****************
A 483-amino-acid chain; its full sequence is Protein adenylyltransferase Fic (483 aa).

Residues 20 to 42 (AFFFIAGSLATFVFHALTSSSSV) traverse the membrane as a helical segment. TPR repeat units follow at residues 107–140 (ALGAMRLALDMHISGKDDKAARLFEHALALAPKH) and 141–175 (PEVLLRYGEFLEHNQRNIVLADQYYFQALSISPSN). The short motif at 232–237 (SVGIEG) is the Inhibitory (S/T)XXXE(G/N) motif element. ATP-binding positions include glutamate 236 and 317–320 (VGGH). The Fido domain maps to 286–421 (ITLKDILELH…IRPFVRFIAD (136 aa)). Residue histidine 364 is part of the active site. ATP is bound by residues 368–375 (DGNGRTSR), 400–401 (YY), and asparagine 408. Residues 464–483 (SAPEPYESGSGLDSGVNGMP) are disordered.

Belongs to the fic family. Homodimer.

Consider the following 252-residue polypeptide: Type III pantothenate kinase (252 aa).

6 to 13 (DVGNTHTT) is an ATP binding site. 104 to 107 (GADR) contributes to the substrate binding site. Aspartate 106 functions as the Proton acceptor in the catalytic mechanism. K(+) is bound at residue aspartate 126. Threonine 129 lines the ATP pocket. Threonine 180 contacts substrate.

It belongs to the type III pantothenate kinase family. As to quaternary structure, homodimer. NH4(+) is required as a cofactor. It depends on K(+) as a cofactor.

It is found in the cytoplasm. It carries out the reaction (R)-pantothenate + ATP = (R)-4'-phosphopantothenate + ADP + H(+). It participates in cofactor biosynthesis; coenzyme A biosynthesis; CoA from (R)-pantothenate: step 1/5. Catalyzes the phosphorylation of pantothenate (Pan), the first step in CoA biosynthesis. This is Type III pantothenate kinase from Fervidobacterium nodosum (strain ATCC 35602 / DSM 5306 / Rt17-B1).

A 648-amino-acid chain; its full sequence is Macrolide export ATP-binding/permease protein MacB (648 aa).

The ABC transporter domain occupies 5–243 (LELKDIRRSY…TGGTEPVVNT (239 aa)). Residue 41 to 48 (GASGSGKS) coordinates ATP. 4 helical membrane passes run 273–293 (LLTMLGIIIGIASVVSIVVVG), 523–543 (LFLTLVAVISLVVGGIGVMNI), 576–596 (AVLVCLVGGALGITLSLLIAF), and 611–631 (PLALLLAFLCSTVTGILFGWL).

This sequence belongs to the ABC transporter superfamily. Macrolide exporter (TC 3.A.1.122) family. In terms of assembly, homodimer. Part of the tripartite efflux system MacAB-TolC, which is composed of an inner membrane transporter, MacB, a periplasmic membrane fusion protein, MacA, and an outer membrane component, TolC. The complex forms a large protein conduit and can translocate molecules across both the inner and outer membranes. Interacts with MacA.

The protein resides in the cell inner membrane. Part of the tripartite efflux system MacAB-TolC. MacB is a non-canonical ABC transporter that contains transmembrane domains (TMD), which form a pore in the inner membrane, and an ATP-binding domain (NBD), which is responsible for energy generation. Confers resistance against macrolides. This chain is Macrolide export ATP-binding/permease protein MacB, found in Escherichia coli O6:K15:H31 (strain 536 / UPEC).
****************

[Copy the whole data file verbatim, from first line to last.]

A 483-amino-acid chain; its full sequence is Protein adenylyltransferase Fic (483 aa).

Residues 20 to 42 (AFFFIAGSLATFVFHALTSSSSV) traverse the membrane as a helical segment. TPR repeat units follow at residues 107–140 (ALGAMRLALDMHISGKDDKAARLFEHALALAPKH) and 141–175 (PEVLLRYGEFLEHNQRNIVLADQYYFQALSISPSN). The short motif at 232–237 (SVGIEG) is the Inhibitory (S/T)XXXE(G/N) motif element. ATP-binding positions include glutamate 236 and 317–320 (VGGH). The Fido domain maps to 286–421 (ITLKDILELH…IRPFVRFIAD (136 aa)). Residue histidine 364 is part of the active site. ATP is bound by residues 368–375 (DGNGRTSR), 400–401 (YY), and asparagine 408. Residues 464–483 (SAPEPYESGSGLDSGVNGMP) are disordered.

Belongs to the fic family. Homodimer.

Consider the following 252-residue polypeptide: Type III pantothenate kinase (252 aa).

6 to 13 (DVGNTHTT) is an ATP binding site. 104 to 107 (GADR) contributes to the substrate binding site. Aspartate 106 functions as the Proton acceptor in the catalytic mechanism. K(+) is bound at residue aspartate 126. Threonine 129 lines the ATP pocket. Threonine 180 contacts substrate.

It belongs to the type III pantothenate kinase family. As to quaternary structure, homodimer. NH4(+) is required as a cofactor. It depends on K(+) as a cofactor.

It is found in the cytoplasm. It carries out the reaction (R)-pantothenate + ATP = (R)-4'-phosphopantothenate + ADP + H(+). It participates in cofactor biosynthesis; coenzyme A biosynthesis; CoA from (R)-pantothenate: step 1/5. Catalyzes the phosphorylation of pantothenate (Pan), the first step in CoA biosynthesis. This is Type III pantothenate kinase from Fervidobacterium nodosum (strain ATCC 35602 / DSM 5306 / Rt17-B1).

A 648-amino-acid chain; its full sequence is Macrolide export ATP-binding/permease protein MacB (648 aa).

The ABC transporter domain occupies 5–243 (LELKDIRRSY…TGGTEPVVNT (239 aa)). Residue 41 to 48 (GASGSGKS) coordinates ATP. 4 helical membrane passes run 273–293 (LLTMLGIIIGIASVVSIVVVG), 523–543 (LFLTLVAVISLVVGGIGVMNI), 576–596 (AVLVCLVGGALGITLSLLIAF), and 611–631 (PLALLLAFLCSTVTGILFGWL).

This sequence belongs to the ABC transporter superfamily. Macrolide exporter (TC 3.A.1.122) family. In terms of assembly, homodimer. Part of the tripartite efflux system MacAB-TolC, which is composed of an inner membrane transporter, MacB, a periplasmic membrane fusion protein, MacA, and an outer membrane component, TolC. The complex forms a large protein conduit and can translocate molecules across both the inner and outer membranes. Interacts with MacA.

The protein resides in the cell inner membrane. Part of the tripartite efflux system MacAB-TolC. MacB is a non-canonical ABC transporter that contains transmembrane domains (TMD), which form a pore in the inner membrane, and an ATP-binding domain (NBD), which is responsible for energy generation. Confers resistance against macrolides. This chain is Macrolide export ATP-binding/permease protein MacB, found in Escherichia coli O6:K15:H31 (strain 536 / UPEC).